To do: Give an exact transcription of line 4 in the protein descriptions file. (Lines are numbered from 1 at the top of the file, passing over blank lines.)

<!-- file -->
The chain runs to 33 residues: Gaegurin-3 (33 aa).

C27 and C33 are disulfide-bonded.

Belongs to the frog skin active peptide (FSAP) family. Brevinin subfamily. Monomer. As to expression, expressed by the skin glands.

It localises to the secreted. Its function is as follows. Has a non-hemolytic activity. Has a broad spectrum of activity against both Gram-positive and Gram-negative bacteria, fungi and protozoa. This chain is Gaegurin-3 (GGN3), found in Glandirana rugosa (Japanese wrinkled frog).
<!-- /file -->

It localises to the secreted. Its function is as follows. Has a non-hemolytic activity. Has a broad spectrum of activity against both Gram-positive and Gram-negative bacteria, fungi and protozoa. This chain is Gaegurin-3 (GGN3), found in Glandirana rugosa (Japanese wrinkled frog).